Furious

Novolog is supposed to be refrigerated until opened for use.

Pharmacy techs are supposed to be educated.

I just spent twenty minutes watching the pharmacy tech at my HMO cradling my Novolog pens AGAINST HER CHEST with her arm wrapped around the boxes while she scanned labels and typed things into the computer and walked away and walked back, all the time holding my SUPPOSED 90 DAY SUPPLY against her heaving, sweaty bosom, with her big, hot arm – warming it all up really, really well with her body heat.

I asked her FOUR TIMES if I could please just put the pens into my insulated bag with the blue ice in the bottom and she wouldn’t let me, apparently because she wasn’t done heating them up for me yet.

I COULD SCREAM.

Who hires these idiots? Why has healthcare in this country gone ROCKETING to the lowest common denominator in the past twenty years?

It says right on the package that the Novolog should be stored between 36 degrees and 46 degrees and that once you raise it to room temp, it has about 28 days of useful life. She was heating up my 90 day supply. HELLO?!?

Her STUPID boss said, “Oh, we mail it all the time.” IDIOTS. IDIOTS. IDIOTS.

Fellow diabetics: THIS is why sometimes your insulin just…stops working. It’s being handled by IDIOTS. And 28 days (or less, depending on the temp range it was subjected to) after being handled by IDIOTS its potency rapidly declines.

Time to write a letter, maybe?

Yes, I will write to them when I’m more calm, Terry.

If I wrote right now, I’m afraid I’d use words unbecoming a lady. ;0)

Insulin survives very well for 3 or 4 days in the post. Really! Insulin for Life receives donations all the time, and we check very carefully before it’s sent overseas for use by people who can’t afford it. Many pharmacies mail insulin and it’s perfectly fine.

While I wouldn’t want anyone cradling anything of mine in their sweaty anythings, believe me, it will be ok, despite the pharmacy’s apparent unprofessional handling of your insulin.

Even out of date insulin that has been refrigerated all along is usually (not always) fine unless it’s cloudy or otherwise not looking normal. The use-by dates are pretty generous.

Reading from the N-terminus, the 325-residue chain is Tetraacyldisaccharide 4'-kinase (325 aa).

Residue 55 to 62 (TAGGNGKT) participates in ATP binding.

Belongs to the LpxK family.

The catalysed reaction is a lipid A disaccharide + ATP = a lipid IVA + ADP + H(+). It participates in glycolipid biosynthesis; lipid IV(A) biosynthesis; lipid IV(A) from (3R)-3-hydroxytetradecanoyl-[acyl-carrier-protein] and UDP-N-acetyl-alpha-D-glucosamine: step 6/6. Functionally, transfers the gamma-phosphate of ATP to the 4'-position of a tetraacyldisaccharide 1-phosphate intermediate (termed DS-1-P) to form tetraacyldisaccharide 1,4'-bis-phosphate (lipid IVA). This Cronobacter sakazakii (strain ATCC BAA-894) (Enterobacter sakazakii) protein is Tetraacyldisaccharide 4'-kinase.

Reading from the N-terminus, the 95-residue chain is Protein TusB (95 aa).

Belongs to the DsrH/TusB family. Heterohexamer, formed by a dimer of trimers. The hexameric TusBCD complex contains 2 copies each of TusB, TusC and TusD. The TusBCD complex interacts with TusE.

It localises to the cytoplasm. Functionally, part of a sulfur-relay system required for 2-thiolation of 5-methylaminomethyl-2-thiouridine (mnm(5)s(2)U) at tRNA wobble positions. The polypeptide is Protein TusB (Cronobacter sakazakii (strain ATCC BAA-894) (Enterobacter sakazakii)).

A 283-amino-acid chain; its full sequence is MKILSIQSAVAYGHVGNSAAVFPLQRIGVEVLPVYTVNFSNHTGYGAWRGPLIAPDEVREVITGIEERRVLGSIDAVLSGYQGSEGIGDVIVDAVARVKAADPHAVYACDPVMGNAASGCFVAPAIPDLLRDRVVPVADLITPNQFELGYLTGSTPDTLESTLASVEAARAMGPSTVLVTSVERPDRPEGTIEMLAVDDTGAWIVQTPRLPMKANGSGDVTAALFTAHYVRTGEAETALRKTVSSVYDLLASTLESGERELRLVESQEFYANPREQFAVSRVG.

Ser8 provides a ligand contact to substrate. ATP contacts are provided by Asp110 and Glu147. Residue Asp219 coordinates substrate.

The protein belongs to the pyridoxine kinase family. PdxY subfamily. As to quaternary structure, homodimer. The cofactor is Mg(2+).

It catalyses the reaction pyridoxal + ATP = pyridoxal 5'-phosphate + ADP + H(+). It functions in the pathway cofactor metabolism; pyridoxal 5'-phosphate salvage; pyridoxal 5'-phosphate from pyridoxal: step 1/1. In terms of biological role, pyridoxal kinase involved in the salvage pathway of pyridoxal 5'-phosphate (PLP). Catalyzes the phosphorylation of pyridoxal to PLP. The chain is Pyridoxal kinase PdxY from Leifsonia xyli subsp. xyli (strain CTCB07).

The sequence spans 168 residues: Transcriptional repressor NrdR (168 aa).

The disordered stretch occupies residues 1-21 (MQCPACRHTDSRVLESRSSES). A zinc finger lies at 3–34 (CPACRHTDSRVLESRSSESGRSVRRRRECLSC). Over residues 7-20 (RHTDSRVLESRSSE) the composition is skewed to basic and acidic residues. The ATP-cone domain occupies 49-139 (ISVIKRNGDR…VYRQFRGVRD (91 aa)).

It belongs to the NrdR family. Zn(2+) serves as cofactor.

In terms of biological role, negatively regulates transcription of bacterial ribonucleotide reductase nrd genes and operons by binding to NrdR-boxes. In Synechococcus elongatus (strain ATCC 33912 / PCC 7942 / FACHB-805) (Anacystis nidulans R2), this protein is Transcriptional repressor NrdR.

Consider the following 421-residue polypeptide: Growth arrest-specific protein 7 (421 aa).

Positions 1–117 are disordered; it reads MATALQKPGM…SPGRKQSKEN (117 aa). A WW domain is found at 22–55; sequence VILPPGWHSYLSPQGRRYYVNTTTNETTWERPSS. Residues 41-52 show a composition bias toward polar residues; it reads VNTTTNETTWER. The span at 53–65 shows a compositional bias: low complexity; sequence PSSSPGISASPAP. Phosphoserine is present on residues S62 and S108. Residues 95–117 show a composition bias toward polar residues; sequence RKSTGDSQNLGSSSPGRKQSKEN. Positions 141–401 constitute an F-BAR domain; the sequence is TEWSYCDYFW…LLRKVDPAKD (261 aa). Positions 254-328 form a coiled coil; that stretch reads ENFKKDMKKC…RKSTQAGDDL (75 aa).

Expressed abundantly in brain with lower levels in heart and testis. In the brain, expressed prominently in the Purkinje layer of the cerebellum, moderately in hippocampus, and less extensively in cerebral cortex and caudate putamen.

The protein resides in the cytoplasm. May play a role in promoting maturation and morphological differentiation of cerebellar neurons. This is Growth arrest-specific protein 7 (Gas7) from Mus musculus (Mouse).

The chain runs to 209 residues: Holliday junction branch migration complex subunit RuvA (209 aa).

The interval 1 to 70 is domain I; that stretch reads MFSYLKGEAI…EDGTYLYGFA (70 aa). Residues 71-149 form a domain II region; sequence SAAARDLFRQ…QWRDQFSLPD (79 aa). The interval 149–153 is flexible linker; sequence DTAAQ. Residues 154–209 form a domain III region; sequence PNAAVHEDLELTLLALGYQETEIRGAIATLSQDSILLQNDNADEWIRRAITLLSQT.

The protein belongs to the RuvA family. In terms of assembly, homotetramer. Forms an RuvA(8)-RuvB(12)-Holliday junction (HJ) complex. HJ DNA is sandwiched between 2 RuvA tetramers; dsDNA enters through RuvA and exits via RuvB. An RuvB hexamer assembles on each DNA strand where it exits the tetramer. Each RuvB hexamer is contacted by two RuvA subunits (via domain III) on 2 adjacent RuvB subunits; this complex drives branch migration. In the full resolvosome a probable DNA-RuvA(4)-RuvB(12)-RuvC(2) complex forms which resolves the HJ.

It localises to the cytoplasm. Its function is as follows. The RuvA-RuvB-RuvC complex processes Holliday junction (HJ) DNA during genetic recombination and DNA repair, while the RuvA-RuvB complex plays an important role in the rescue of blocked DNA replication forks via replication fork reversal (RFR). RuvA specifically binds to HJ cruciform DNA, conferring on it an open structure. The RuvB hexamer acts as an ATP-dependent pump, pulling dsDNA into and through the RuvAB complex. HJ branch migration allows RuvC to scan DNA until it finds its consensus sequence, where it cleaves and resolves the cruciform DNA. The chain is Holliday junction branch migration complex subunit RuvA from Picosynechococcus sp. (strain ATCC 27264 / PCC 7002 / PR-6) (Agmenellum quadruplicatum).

I’ve used insulin from vials that were out of the fridge for more than 30 days and it was also fine. That may not always be the case, but it was fine for me and it seemed not to have degraded in any way. That 28 or 30 day limit errs on the side of caution. Unless you live in a really hot climate or somewhere that a vial will freeze out of the fridge, again, it’s usually ok.

But dispensing is best done by putting the box on a desk while all the paperwork is completed, not against your sweaty body for 20 minutes. While the insulin will perfectly be ok, the mere fact that someone would do this would gross me out. Eeeeew!

Yeppers my Novolin N can be at shelf temp til opened. But I bring it home and frig it…and when I need my shot it can come down to room temp and then use. I have never had a problem.

I know when I have seen it sitting in the bin at the Pharmacy, I am sure it has been there for days. So not sure what others feel, but this is what I was told.

Thanks for your replies, however, the insert with the Novolog pen says, “Unopened vials can be used until the expiration date on the Novolog label, if the medicine has been stored in a refrigerator.” It also says to keep it between 36 degrees to 46 degrees until you’re ready to use it (and drop the clock on the 28 days). If a person is getting one month’s dose at a time, then this isn’t so important, but a 90 day dose is something else altogether.

Once it reaches room temp, it needs to be used within 28 days or discarded, even if it’s unopened. It loses potency and there’s no way to “tell” if you’re injecting “good” insulin or insulin that is no longer potent, except to note how it behaves in your body. I don’t want to wake up one morning at 500 because my insulin was warmed up by a pharmacy tech who’s clueless.

Sitting on the counter for five minutes is one thing. Hugging it for twenty minutes against a heaving bosom is something else altogether. The surface temperature of the human body can be has high as 92 degrees (axillary temp without a fever).

If I were depending on insulin mailed overseas as my only choice, I’d be deeply grateful and hope for the best, but as I’m paying a boat load of money to my HMO for their services, I expect them to behave. ;0)